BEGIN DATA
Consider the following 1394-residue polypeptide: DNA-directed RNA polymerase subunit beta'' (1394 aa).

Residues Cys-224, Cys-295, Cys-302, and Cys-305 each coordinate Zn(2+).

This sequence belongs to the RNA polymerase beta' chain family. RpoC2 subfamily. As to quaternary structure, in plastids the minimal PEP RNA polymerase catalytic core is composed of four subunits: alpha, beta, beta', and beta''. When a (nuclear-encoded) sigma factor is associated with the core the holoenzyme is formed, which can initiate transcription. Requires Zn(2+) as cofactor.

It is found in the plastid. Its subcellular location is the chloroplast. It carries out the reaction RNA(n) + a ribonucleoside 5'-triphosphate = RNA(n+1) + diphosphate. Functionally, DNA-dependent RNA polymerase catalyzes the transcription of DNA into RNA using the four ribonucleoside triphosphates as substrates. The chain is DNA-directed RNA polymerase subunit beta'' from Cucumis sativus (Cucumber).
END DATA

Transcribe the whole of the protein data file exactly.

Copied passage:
Consider the following 1394-residue polypeptide: DNA-directed RNA polymerase subunit beta'' (1394 aa).

Residues Cys-224, Cys-295, Cys-302, and Cys-305 each coordinate Zn(2+).

This sequence belongs to the RNA polymerase beta' chain family. RpoC2 subfamily. As to quaternary structure, in plastids the minimal PEP RNA polymerase catalytic core is composed of four subunits: alpha, beta, beta', and beta''. When a (nuclear-encoded) sigma factor is associated with the core the holoenzyme is formed, which can initiate transcription. Requires Zn(2+) as cofactor.

It is found in the plastid. Its subcellular location is the chloroplast. It carries out the reaction RNA(n) + a ribonucleoside 5'-triphosphate = RNA(n+1) + diphosphate. Functionally, DNA-dependent RNA polymerase catalyzes the transcription of DNA into RNA using the four ribonucleoside triphosphates as substrates. The chain is DNA-directed RNA polymerase subunit beta'' from Cucumis sativus (Cucumber).